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Tier 1 capital

Tier 1 capital is the core measure of a bank’s financial strength from a regulator’s point of view. It is composed of core capital, which ... more

Tier 2 capital

Tier 2 capital, or supplementary capital, include a number of important and legitimate constituents of a bank’s capital base. (Undisclosed Reserves ... more

Capital asset pricing model

In finance, the capital asset pricing model is used to determine a theoretically appropriate required rate of return of an asset, if that asset is to be ... more

Weighted average cost of capital

The weighted average cost of capital is the rate that a company is expected to pay on average to all its security holders to finance its assets. It is the ... more

Cost of equity

The cost of capital is a term used in the field of financial investment to refer to the cost of a company’s funds (both debt and equity). Equity is ... more

Capital asset pricing model ( including size premium and specific risk)

In finance, the capital asset pricing model (CAPM) is used to determine a theoretically appropriate required rate of return of an ... more

Capital market line (CML)

Capital market line (CML) is the tangent line drawn from the point of the risk-free asset to the feasible region for risky ... more

Holding period return

In finance, holding period return (HPR) is the total return on an asset or portfolio over the period during which it was held. It ... more

Security market line (SML)

Security market line (SML) is the representation of the capital asset pricing model. It displays the expected rate of return of ... more

Sharpe ratio

In finance, the Sharpe ratio (also known as the Sharpe index, the Sharpe measure, and the reward-to-variability ratio) is a way to examine the performance ... more

Future value of a present sum

A time value of money calculation is one which solves for one of several variables in a financial problem. In a typical case, the variables might be: a ... more

Sortino ratio

The Sortino ratio measures the risk-adjusted return of an investment asset, portfolio, or strategy. It is a modification of the Sharpe ratio but penalizes ... more

Security characteristic line

Security characteristic line (SCL) is a regression line, plotting performance of a particular security or portfolio against that ... more

Asset turnover ratio

In financial accounting, an asset is an economic resource. Anything tangible or intangible that is capable of being owned or controlled to produce value ... more

Annualizing the holding period return

In finance, holding period return (HPR) is the total return on an asset or portfolio over the period during which it was held. It ... more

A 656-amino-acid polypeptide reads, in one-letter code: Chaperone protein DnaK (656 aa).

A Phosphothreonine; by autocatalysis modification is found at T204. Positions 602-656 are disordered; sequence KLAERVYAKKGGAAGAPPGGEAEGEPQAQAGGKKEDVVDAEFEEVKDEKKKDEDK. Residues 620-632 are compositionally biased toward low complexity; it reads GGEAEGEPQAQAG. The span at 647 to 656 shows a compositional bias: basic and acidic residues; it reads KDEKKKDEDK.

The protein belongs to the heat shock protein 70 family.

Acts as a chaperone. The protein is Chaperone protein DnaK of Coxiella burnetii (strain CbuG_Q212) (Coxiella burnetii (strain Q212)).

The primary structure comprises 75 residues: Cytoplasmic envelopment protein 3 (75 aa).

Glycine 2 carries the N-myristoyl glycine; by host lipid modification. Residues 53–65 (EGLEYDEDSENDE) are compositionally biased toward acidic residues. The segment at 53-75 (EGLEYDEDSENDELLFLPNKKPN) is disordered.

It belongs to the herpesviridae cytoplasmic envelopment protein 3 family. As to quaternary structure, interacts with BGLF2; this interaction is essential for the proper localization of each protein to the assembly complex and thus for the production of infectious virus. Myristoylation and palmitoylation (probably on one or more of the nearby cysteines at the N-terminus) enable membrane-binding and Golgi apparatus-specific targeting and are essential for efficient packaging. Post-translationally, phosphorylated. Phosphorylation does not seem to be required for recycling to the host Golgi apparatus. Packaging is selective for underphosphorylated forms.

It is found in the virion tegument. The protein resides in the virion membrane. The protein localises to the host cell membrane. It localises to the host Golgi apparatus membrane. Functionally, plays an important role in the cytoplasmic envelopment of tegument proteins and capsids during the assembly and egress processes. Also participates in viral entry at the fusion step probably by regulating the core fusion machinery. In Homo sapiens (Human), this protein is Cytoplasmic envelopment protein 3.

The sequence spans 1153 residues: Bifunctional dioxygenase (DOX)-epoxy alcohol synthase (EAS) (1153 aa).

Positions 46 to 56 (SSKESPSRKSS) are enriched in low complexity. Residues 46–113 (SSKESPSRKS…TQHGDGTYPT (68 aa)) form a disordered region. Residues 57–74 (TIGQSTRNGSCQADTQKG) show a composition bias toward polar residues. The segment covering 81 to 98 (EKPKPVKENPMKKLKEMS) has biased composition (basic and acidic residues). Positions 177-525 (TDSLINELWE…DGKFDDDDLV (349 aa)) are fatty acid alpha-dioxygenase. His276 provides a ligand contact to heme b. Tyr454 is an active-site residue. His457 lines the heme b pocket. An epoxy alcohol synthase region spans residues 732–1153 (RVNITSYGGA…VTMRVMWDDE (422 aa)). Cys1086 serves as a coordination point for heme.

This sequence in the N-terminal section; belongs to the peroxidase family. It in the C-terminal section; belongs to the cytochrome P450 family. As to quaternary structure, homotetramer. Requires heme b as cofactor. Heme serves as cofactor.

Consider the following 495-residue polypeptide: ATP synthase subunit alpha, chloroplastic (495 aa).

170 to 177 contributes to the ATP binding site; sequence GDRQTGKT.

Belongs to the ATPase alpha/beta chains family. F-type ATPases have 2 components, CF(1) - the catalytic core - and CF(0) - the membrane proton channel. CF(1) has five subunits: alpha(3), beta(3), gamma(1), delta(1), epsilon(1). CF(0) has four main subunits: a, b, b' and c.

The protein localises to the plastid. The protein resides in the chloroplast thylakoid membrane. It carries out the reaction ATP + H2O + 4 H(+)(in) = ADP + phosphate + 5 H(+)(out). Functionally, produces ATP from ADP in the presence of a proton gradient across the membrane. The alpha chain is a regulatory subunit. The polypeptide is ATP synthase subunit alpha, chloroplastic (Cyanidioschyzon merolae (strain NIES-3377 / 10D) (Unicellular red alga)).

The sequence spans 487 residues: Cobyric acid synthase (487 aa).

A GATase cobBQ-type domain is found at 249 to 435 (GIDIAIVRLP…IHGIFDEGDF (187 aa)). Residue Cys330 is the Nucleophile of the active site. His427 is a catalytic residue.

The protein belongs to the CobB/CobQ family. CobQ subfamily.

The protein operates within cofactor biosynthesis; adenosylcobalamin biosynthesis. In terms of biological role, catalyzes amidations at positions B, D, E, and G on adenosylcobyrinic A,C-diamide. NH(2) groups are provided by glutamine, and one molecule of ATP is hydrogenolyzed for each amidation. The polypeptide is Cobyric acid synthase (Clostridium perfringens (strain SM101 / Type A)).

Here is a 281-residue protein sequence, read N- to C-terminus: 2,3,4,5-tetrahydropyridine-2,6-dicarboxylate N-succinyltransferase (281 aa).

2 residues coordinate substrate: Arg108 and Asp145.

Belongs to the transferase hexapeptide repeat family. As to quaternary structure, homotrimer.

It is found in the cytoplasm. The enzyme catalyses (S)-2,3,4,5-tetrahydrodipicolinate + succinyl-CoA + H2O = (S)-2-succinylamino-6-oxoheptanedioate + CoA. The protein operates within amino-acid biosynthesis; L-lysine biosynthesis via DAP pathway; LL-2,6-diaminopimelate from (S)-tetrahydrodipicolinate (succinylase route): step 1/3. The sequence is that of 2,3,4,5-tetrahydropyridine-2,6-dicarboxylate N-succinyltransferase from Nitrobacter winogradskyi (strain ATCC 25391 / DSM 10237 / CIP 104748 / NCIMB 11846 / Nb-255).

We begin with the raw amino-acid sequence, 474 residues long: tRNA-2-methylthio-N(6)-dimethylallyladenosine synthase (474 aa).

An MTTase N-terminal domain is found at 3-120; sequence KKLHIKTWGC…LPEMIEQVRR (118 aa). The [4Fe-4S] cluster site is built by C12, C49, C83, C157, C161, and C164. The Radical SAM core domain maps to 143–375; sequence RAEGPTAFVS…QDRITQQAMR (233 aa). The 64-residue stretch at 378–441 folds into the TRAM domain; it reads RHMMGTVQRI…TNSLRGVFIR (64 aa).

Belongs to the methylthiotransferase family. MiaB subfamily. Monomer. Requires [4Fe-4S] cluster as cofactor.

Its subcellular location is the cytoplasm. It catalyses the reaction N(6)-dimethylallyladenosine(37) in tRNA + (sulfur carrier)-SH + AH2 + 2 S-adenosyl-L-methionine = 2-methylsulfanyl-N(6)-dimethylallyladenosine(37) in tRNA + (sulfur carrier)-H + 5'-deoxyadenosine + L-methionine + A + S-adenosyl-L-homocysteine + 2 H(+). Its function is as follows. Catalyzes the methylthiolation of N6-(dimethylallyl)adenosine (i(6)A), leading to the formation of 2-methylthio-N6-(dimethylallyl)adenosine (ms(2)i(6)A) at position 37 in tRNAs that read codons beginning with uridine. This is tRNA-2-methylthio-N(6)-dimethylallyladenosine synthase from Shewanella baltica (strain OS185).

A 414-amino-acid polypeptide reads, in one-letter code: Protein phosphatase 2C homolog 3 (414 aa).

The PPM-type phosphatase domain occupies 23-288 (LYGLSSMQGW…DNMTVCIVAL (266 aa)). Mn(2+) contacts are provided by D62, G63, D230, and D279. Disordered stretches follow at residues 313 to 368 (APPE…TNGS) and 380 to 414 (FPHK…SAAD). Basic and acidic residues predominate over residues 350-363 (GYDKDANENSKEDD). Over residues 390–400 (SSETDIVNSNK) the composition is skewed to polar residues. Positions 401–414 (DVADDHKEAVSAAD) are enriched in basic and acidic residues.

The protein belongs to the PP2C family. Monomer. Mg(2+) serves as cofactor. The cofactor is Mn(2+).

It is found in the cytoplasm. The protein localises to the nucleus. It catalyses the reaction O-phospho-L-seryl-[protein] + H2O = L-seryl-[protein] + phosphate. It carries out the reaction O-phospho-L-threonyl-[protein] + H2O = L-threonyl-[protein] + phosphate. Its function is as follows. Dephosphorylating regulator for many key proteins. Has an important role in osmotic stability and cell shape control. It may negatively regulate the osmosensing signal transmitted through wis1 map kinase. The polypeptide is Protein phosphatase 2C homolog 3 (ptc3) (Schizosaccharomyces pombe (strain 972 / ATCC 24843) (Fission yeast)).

Financial leverage

In finance, leverage is a general term for any technique to multiply gains and losses. Most often it involves buying more of an asset by using borrowed ... more

Beta (financial elasticity)

In finance, the beta (β) of an investment is a measure of the risk arising from exposure to general market movements as opposed to idiosyncratic factors. ... more

Dividend discount model ( Gordon growth model)

The dividend discount model is a method of valuing a company’s stock price based on the theory that its stock is worth the sum of all of its future ... more

Discriminant of the Quadratic Equation

In algebra, the discriminant of a polynomial is a function of its coefficients, typically denoted by a capital 'D’ or the capital Greek letter Delta ... more

Beta Function

In mathematics, the beta function, also called the Euler integral of the first kind, is a special function.The beta function was studied by Euler and ... more

Degree of Combined Leverage

In finance, leverage is a general term for any technique to multiply gains and losses.Most often it involves buying more of an asset by using borrowed ... more

Degree of Operating Leverage

In finance, leverage is a general term for any technique to multiply gains and losses. Most often it involves buying more of an asset by using borrowed ... more

Degree of Financial Leverage

n finance, leverage is a general term for any technique to multiply gains and losses. Most often it involves buying more of an asset by using borrowed ... more

Black-Scholes formula - value of a call option for a non-dividend-paying underlying stock

The Black–Scholes /ˌblæk ˈʃoʊlz/ or Black–Scholes–Merton model is a mathematical model of a financial market containing derivative investment instruments. ... more

Gamma Function

In mathematics, the gamma function (represented by the capital Greek letter Γ) is an extension of the factorial function, with its argument shifted down by ... more

Hamada's equation

In corporate finance, Hamada’s equation, is used to separate the financial risk of a levered firm from its business risk. Hamada’s equation relates the ... more

Reserve factor as function of the ultimate strength and load

A measure of strength frequently used in Europe is the Reserve Factor (RF). With the strength and applied loads expressed in the same units, the Reserve ... more

Reserve factor

A measure of strength frequently used in Europe is the Reserve Factor (RF). With the strength and applied loads expressed in the same units, the Reserve ... more

Total shareholder return

Total Shareholder Return (TSR) (or simply Total Return) is a measure of the performance of different companies’ stocks and shares ... more

Earnings per share (continuing operations formula)

Earnings per share is the monetary value of earnings per each outstanding share of a company’s common stock. Shares outstanding are all the shares of a ... more

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